The burden of food insecurity is often disproportionately carried by BIPOC women. Contemporary and historical racial bias in healthcare may prevent some expectant mothers from being honest regarding experiencing food insecurity.21To build trust, especially in medically underserved areas, the community voice should be integrated into programs. We should run programs for high-risk BIPOC pregnant women and their families to improve maternal and infant health by leveraging food- and education-based interventions. And by improving nutritional services for low-income women of color, we can lift standards for all expectant mothers in the U.S. 

Collaboration and Community are Keys

There are several existing resources for expectant and new mothers provided at the federal, state, and local levels. At the federal level, there are cornerstone programs (e.g., Supplemental Nutrition Assistance Program; Special Supplemental Nutrition Program for Women, Infants, and Children) and key legislation (e.g., Mothers and Offspring Mortality and Morbidity Awareness Act; Oral Health for Moms Act) providing low-income pregnant women, new mothers, newborns, and young children with assistance. However, these resources have unfortunately not proven to be sufficient. We need additional, new initiatives and programs.  

For any program design, we should incorporate the voices of patients and communities into the design. We should tailor initiatives to the needs of the specific communities being served, aiming to understand the characteristics of both the population currently being served and those who are not accessing the services. Effectively addressing the Social Determinants of Health (SDOH), including food security, requires collaboration and partnership with a variety of governmental, nongovernmental, and private sector entities. That is the key to incorporating diversity perspectives, overcoming capacity limitations, and expanding program scalability. To avoid duplication of effort or working at cross-purposes, we should conduct a thorough landscape scan of individuals and organizations already working to address this issue in a given community; we want to create a seamless network. These resources can provide deeper understanding and greater context of the actually lived experiences of those in the communities and neighborhoods.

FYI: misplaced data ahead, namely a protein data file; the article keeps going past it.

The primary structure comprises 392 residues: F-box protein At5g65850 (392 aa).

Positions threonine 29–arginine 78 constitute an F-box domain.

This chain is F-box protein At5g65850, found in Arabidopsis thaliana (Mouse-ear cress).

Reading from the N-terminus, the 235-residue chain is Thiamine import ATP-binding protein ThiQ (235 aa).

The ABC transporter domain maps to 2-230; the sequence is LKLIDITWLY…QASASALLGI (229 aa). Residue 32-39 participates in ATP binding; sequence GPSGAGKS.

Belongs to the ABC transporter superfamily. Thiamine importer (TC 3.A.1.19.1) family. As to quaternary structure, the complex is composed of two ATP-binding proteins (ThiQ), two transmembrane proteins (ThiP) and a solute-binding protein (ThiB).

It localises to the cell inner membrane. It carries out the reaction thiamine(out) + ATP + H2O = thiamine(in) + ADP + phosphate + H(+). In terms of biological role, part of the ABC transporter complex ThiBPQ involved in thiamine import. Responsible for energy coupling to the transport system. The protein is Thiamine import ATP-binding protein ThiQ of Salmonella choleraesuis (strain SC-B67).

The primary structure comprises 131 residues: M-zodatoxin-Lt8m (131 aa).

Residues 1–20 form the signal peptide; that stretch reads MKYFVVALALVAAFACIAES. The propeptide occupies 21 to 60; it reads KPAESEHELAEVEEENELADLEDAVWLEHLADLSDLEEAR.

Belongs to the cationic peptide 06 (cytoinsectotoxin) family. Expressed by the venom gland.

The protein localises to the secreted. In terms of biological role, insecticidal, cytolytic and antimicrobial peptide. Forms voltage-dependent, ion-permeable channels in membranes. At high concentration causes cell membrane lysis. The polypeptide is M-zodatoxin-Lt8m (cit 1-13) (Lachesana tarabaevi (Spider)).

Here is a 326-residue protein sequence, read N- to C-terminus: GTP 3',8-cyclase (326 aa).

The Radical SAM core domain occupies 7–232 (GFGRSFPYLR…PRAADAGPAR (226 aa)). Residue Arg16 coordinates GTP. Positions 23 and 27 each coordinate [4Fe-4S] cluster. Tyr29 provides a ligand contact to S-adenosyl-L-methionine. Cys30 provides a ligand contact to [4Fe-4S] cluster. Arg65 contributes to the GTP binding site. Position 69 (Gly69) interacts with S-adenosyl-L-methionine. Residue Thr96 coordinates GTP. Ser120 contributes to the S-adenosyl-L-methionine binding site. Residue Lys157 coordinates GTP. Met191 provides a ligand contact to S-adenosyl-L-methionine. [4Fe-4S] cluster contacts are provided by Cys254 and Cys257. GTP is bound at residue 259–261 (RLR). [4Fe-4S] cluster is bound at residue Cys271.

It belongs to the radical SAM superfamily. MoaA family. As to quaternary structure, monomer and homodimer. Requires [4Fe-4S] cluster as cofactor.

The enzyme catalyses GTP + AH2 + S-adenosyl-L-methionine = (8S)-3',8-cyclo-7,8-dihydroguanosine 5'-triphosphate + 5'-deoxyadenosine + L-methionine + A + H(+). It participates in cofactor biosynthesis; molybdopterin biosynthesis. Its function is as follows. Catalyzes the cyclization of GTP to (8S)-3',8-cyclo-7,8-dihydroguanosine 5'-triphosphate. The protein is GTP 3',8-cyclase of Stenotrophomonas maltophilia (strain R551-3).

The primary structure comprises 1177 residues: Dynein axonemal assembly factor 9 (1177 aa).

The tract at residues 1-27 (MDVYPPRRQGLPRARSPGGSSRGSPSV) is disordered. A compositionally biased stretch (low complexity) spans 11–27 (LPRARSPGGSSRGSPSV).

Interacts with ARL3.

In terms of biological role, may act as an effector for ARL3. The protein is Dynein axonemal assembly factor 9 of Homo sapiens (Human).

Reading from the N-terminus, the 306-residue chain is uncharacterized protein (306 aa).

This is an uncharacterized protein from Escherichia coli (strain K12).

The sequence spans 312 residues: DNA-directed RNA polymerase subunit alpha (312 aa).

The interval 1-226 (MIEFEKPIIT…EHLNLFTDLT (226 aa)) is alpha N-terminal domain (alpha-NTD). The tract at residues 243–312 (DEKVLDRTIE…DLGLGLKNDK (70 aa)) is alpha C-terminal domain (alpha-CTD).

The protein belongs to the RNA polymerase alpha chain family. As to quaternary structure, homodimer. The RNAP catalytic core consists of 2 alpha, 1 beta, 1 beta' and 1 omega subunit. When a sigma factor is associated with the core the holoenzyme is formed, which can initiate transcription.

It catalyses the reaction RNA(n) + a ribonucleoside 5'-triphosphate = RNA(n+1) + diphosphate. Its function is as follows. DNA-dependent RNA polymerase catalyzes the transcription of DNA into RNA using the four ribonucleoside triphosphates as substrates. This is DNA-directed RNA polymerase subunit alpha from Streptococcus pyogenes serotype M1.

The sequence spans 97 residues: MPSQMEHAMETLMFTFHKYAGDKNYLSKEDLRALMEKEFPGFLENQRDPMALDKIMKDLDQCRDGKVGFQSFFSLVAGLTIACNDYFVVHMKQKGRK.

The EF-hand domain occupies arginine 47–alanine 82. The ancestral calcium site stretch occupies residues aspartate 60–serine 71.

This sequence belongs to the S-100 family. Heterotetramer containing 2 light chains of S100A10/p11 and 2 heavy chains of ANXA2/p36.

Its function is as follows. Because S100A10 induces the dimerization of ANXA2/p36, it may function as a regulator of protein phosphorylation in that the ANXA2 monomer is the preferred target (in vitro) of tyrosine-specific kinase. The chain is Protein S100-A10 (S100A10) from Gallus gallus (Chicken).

We should particularly aim to partner with community leaders and local organizations. We should get communities involved in healthy food production and distribution. Local leaders can provide insights on culturally appropriate foods, norms, and traditions. Often times, some of the staff of local clinics, hospitals, and other medical facilities are (or were) members of the broader community the institution serves. These individuals are a great place to start the information gathering and knowledge expansion processes. In fact, some staff members will even occasionally meet eligibility criteria for enrollment in the program.